The Upside: 2020 (?)

marc w · July 22, 2020 at 6:00 pm · Filed Under Mariners 

It feels profoundly strange to write “Upside” and “2020” in the same sentence, but this is what must be done given the format I set for myself several years ago. This has been the strangest, ugliest several months any of us can remember. The news has been bleak since March, and with a Covid-19 increasing again, the news figures to stay bad for a while. It is, in a very real sense, absurd that baseball season is upon us again, even in this abridged format. But you know all of this. We’ve all gotten used to living through absurdity; I think it’s what keeps us sane. And if some of that absurdity wears Mariners uniforms, well, that’s an improvement, I guess. If sports have any power to distract (“heal” is a stretch at the best of times, and a bad joke now), it’s because we collectively give it meaning, and that delusion decision binds us together. We get to take what we want from this bizarre pseudo-season, and, critically, we can decide what we feel about it. The tacit compact that makes all of us baseball fans, and the compact that keeps all 3 of you continue reading this site, is that baseball’s pretty great, and that the Mariners – even the Mariners – are our conduit to this shared meaning. We will watch the M’s not only attempt a full-fledged rebuild, but hope everyone stays free of Covid, hope that a year without the minor leagues won’t doom many, many prospects, and wonder what :gestures: ALL of this will do to the game and the team in a few years. And we can decide that this is entertaining.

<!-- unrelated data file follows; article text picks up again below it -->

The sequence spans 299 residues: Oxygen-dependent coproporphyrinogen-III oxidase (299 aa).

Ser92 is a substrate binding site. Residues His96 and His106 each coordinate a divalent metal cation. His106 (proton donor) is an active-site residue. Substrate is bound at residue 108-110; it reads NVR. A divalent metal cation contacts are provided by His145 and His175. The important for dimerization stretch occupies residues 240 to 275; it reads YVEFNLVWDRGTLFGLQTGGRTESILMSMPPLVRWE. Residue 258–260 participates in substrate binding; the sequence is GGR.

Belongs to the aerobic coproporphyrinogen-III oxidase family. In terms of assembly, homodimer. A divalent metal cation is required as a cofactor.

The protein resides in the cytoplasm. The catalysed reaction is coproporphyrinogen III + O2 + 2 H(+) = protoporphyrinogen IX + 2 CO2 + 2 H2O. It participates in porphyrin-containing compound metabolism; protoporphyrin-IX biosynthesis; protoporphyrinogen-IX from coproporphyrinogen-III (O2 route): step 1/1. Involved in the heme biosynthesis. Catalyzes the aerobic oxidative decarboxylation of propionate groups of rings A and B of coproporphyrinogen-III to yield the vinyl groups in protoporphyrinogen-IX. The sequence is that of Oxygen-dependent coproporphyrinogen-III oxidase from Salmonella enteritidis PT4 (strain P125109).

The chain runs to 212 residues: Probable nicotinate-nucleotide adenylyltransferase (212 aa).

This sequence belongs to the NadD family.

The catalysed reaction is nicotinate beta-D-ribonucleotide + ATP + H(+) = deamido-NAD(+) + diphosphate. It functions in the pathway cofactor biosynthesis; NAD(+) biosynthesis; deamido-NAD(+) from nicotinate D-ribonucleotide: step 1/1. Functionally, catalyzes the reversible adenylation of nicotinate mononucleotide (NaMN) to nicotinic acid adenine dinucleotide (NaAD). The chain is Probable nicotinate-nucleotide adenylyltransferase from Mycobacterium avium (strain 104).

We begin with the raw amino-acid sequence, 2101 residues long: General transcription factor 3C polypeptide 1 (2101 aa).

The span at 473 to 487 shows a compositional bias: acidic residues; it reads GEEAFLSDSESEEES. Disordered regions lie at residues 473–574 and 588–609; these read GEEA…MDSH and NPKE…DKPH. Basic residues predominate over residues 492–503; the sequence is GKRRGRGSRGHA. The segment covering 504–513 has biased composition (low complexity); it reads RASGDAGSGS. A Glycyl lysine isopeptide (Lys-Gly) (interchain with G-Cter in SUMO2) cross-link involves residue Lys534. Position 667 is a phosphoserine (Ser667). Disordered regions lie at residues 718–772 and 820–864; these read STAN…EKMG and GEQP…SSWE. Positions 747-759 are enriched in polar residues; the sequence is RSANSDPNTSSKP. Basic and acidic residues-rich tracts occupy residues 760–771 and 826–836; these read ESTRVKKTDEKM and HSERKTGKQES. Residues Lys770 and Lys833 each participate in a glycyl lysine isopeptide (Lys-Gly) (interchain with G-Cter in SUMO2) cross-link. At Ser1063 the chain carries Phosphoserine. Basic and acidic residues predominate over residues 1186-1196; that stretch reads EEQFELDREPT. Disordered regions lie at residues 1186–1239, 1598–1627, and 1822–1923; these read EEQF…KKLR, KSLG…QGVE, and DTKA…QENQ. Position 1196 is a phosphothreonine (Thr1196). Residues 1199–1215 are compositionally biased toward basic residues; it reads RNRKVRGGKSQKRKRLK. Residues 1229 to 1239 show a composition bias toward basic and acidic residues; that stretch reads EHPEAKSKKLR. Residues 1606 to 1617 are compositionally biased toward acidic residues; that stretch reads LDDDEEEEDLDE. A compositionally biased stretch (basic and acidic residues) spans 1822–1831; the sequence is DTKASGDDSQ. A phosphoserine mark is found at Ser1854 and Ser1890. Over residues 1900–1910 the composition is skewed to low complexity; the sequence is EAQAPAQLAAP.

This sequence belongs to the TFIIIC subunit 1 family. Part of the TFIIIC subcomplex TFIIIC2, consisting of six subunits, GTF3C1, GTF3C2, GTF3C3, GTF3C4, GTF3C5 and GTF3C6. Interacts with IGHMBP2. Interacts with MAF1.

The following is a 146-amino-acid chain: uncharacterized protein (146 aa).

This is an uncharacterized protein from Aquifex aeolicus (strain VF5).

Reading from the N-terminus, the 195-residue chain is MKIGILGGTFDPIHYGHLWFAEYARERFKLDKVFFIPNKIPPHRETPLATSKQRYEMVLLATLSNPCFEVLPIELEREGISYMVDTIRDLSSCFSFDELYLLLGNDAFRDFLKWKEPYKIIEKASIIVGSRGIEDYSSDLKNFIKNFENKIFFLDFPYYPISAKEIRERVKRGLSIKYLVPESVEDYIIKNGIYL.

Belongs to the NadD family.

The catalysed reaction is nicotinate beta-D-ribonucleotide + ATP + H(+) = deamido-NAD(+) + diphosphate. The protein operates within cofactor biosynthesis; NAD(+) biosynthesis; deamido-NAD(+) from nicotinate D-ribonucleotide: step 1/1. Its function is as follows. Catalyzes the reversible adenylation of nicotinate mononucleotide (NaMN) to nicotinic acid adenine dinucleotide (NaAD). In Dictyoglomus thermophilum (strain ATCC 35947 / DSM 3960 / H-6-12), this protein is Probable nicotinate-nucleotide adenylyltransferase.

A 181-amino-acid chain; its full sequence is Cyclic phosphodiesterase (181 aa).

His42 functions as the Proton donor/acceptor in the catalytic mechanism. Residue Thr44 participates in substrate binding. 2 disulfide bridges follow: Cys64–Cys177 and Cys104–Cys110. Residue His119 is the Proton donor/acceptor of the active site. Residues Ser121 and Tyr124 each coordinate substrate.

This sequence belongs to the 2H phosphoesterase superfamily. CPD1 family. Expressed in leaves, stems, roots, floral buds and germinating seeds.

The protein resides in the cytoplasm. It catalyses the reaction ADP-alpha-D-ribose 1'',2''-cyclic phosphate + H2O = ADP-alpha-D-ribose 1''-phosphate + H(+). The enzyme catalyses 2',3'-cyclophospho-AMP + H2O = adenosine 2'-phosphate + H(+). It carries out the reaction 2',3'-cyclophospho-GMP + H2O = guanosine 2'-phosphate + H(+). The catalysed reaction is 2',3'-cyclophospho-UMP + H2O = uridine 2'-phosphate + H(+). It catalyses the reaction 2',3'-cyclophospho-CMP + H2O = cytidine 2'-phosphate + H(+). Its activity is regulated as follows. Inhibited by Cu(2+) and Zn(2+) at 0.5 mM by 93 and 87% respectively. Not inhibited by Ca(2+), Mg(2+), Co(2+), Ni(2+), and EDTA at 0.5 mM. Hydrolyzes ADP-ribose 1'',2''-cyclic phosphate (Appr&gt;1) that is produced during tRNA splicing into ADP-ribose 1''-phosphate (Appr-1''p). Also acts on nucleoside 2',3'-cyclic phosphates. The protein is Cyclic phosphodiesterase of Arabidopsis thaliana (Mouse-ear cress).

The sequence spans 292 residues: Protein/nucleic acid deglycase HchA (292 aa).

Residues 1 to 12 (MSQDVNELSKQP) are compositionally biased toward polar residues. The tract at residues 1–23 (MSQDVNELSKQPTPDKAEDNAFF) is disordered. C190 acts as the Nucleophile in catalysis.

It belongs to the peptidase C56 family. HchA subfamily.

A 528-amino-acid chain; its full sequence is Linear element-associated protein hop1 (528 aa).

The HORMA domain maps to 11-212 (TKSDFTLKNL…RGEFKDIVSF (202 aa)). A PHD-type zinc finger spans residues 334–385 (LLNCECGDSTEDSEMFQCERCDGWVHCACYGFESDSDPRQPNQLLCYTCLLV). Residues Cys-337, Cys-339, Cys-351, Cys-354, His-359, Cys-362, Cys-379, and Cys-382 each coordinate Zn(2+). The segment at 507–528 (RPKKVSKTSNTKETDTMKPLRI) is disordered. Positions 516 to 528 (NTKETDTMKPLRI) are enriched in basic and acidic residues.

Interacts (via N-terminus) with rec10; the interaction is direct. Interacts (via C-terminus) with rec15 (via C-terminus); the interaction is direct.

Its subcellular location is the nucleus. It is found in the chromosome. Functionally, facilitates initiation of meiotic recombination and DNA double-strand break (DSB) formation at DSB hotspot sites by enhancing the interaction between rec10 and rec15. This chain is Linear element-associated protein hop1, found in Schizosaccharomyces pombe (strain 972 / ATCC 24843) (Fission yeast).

It’s with that as a backdrop that we can just sort of skip over the news that today, about 24 hours before the season kicks off, no one really knows how many playoff spots there’ll be. Could be 10! Or up to 16! We’ll know tomorrow, I guess. I also hope that Toronto knows where they’ll play their “home” games, now that Canada has officially ruled out, uh, Toronto. It may be Pittsburgh, because why not, but New York is lobbying for Buffalo. We’re good at dealing with absurdity now, right? Compared to all of this, the M’s situation is downright boring. They’ll play in Seattle, and will face teams in the AL and NL West. That gets them facing two of the premier teams in the game in Houston and the LA Dodgers, and the A’s and Angels seem like formidable opponents as well. But they’ll be playing something like real games, and we can again turn our attention to the now-officialy-acknowledged rebuild (the term “step back” was a silent casualty of 2020).